As snow begins to blanket the Rockies, most of us are already wiping the dust off of our skis or boards, perusing the web for that new jacket, and likely already looking forward to those après drinks after a stellar day on the slopes. For the next few months, shredding the pow, carving some turns, and riding the lifts will occupy our minds.
Colorado may be known as the quintessential destination for skiing and snowboarding in North America. Sure, there are other locations that have monumental terrain but none have as much within one state’s borders.
But what about those months after the snow melts?
While the minds of most will likely be trapped in a fog for the foreseeable future (until closing day at least), the Centennial State has so much to offer during spring, summer, and fall. From the melting snow creating epic whitewater runs to the substrate that creates the foundation for the mountain range itself, Colorado is an outdoor and adventure lover’s paradise.
And with the end of the year in sight and plans being made for the offseason, here are 10 activities to take you to new heights in the Rockies.
Riding the narrow gauge railroad from Durango to Silverton is a must for young and old. Completed in 1882, the connection between the two historic towns offers an unprecedented view of the San Juan Mountains and the Animas River as you ride the rails for 45 miles. The round trip takes nine hours. That includes a 3.5 hour one-way trip along with a two-hour stopover in Silverton to explore the historic mining town before boarding for the return trip. Alternatives to the roundtrip journey include taking the bus back to Durango or taking the bus to Silverton and riding the train back to Durango.
The same infrastructure that gets you to the top of the runs during the winter is the same catalyst that will carry you and your bike back to the summit. Resorts like Winter Park, Purgatory, Snowmass, and Telluride provide a downhill rider’s paradise. And just like ski runs, trails are designated with green, blue, and black ratings depending on skill level. Lift-assist allows you to spend more time barreling down the mountain and shredding the brown pow through both natural and man-made features.
The entire state is a veritable playground for climbers. The word ‘rock’ is prominent in the name of the mountain range itself. Rock climbing can be a dangerous endeavor and should be done only with the proper equipment and training. Consider hiring an outfitter to show you the ropes.
The ‘iron road’ was once used by soldiers in the Dolomites to navigate the mountainous regions during World War I. Today, these routes exist all over the world and allow tourists and thrill seekers the opportunity to traverse canyon walls all while tethered to steel cables and rungs. Telluride may be home to one of the more well known via ferratas in Colorado, but a new one recently opened near Estes Park, the gateway to Rocky Mountain National Park.
Also called canyoneering or gorge walking, canyoning provides a unique experience to maneuver down an often narrow canyon or gorge following the water source that has carved out this geologic wonderland. The sport uses a variety of techniques and disciplines including rappelling (often through waterfalls), hiking, down-climbing, and scrambling. The idyllic town of Ouray is nestled high in the San Juan Mountains and the array of canyons and waterfalls make it perfect for the sport of canyoning.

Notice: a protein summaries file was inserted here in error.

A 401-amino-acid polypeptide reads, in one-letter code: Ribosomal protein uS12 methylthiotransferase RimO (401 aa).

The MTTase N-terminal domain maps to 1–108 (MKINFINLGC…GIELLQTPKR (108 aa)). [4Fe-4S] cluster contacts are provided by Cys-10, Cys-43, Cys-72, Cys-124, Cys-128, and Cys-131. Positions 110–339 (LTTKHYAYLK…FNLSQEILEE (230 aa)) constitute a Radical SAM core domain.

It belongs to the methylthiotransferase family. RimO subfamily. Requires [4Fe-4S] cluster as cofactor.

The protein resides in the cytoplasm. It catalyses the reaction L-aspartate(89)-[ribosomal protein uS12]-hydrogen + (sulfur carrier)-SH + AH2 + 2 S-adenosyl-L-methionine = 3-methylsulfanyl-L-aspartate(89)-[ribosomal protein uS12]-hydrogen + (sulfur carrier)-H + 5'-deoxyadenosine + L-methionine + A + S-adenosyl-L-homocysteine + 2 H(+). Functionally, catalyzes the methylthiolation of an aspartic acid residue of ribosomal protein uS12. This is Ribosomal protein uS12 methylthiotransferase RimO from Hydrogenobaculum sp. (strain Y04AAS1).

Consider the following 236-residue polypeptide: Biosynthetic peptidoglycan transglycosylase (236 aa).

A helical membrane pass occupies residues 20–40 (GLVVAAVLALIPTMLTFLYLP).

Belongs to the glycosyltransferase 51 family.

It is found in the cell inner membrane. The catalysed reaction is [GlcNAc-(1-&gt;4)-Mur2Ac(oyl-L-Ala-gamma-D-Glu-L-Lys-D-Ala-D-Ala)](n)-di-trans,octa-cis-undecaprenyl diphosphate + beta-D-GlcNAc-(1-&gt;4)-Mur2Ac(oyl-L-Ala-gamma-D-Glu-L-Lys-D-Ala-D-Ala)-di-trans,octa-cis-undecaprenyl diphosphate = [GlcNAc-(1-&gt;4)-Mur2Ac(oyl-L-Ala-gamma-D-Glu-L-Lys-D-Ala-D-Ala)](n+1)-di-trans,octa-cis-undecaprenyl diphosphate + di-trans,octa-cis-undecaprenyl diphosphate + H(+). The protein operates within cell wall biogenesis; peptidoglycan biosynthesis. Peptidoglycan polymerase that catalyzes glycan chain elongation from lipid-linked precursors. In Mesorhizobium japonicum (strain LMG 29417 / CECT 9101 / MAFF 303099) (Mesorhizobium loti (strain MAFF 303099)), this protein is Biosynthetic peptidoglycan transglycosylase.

A fourteener (14er) is a mountain peak that has an elevation of at least 14,000 above sea level. Colorado has over half of the total number of 14ers (over 50) found in the United States. If you’re relatively new to the sport of bagging these iconic peaks, it can be advantageous to enlist the help of a guided service. And once you have checked all of the 14ers off the list, you can move on to those peaks that exceed 13,000 feet. There are literally hundreds of these peaks around the state.
While in Ouray for one of the many other adventures in this list, the location is ideal for renting a Jeep or UTV (Utility Terrain Vehicle or more commonly referred to as a side-by-side) and heading off-road for the day. Once the snow melts and the roads have been cleared, it’s possible to escape the crowds in town and immerse yourself among fields of wildflowers. Take a ride all the way up to Imogene Pass (over 13,000 feet high) where you can see the town of Telluride, Colorado. And because Imogene Pass is the second highest mountain pass in the state for vehicular traffic, you don’t want to take your personal car on this adventure.
With the melting snow, the rivers swell with the runoff and this creates a nonstop thrill ride in the icy cold water. The season typically runs from April to October. If you are looking for the fastest ride, earlier is often better and this can also depend on the amount of snowfall during the winter. There are opportunities for all levels of experience and some rivers even provide great entry-level exposure to this adrenaline sport.
There are hundreds of miles of hiking trails around the state. Ski resorts are great launching pads for post skiing adventures as many have an array of summer activities.
If some of the above activities make you cringe at the mere thought of participating, perhaps angling in one of the many trout streams, creeks, and rivers is more up your alley. The runoff in the spring paired with the abundance of hatching insects turns Colorado’s high country into a mecca for those looking to wade or float in search of a great fly fishing experience.
- New rewards program turns snowboard purchases into discounted snowboarding trips
- Utah’s Snowbasin to Host Club Med’s First All-Inclusive U.S. Ski Resort
- An Adventurer’s Guide to Getting Around Acadia National Park
- Explore the Great Outdoors at Home With This Virtual Trekking Event
- Don’t Babymoon on a Beach, Take a 3,000-mile Western Road Trip Instead